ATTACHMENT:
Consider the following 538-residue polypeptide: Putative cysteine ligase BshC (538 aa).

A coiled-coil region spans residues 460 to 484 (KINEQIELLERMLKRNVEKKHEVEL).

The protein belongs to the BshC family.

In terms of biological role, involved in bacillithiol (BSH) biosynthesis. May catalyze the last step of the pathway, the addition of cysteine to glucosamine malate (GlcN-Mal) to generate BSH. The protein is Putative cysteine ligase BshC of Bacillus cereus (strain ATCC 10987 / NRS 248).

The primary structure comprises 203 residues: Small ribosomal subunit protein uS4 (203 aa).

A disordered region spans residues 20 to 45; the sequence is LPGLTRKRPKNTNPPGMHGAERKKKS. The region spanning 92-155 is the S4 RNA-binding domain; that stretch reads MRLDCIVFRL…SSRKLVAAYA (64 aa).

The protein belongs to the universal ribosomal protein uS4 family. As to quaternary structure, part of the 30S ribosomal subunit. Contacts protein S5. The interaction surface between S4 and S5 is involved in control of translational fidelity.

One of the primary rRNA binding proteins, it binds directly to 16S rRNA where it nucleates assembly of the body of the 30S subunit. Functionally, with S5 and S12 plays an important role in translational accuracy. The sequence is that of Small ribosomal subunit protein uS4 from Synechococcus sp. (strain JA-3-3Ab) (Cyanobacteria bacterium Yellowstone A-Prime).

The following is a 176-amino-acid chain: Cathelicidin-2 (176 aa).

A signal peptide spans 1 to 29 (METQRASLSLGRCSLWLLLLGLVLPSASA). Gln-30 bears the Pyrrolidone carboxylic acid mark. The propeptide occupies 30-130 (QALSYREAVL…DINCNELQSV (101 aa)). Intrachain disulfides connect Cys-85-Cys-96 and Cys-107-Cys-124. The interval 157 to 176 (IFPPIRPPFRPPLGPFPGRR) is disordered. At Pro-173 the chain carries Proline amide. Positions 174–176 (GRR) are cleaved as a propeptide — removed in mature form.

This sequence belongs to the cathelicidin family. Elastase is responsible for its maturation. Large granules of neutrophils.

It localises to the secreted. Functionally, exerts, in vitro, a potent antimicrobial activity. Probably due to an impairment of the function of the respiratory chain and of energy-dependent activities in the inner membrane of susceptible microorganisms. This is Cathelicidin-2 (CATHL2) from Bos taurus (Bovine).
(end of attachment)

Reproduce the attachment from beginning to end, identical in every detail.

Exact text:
Consider the following 538-residue polypeptide: Putative cysteine ligase BshC (538 aa).

A coiled-coil region spans residues 460 to 484 (KINEQIELLERMLKRNVEKKHEVEL).

The protein belongs to the BshC family.

In terms of biological role, involved in bacillithiol (BSH) biosynthesis. May catalyze the last step of the pathway, the addition of cysteine to glucosamine malate (GlcN-Mal) to generate BSH. The protein is Putative cysteine ligase BshC of Bacillus cereus (strain ATCC 10987 / NRS 248).

The primary structure comprises 203 residues: Small ribosomal subunit protein uS4 (203 aa).

A disordered region spans residues 20 to 45; the sequence is LPGLTRKRPKNTNPPGMHGAERKKKS. The region spanning 92-155 is the S4 RNA-binding domain; that stretch reads MRLDCIVFRL…SSRKLVAAYA (64 aa).

The protein belongs to the universal ribosomal protein uS4 family. As to quaternary structure, part of the 30S ribosomal subunit. Contacts protein S5. The interaction surface between S4 and S5 is involved in control of translational fidelity.

One of the primary rRNA binding proteins, it binds directly to 16S rRNA where it nucleates assembly of the body of the 30S subunit. Functionally, with S5 and S12 plays an important role in translational accuracy. The sequence is that of Small ribosomal subunit protein uS4 from Synechococcus sp. (strain JA-3-3Ab) (Cyanobacteria bacterium Yellowstone A-Prime).

The following is a 176-amino-acid chain: Cathelicidin-2 (176 aa).

A signal peptide spans 1 to 29 (METQRASLSLGRCSLWLLLLGLVLPSASA). Gln-30 bears the Pyrrolidone carboxylic acid mark. The propeptide occupies 30-130 (QALSYREAVL…DINCNELQSV (101 aa)). Intrachain disulfides connect Cys-85-Cys-96 and Cys-107-Cys-124. The interval 157 to 176 (IFPPIRPPFRPPLGPFPGRR) is disordered. At Pro-173 the chain carries Proline amide. Positions 174–176 (GRR) are cleaved as a propeptide — removed in mature form.

This sequence belongs to the cathelicidin family. Elastase is responsible for its maturation. Large granules of neutrophils.

It localises to the secreted. Functionally, exerts, in vitro, a potent antimicrobial activity. Probably due to an impairment of the function of the respiratory chain and of energy-dependent activities in the inner membrane of susceptible microorganisms. This is Cathelicidin-2 (CATHL2) from Bos taurus (Bovine).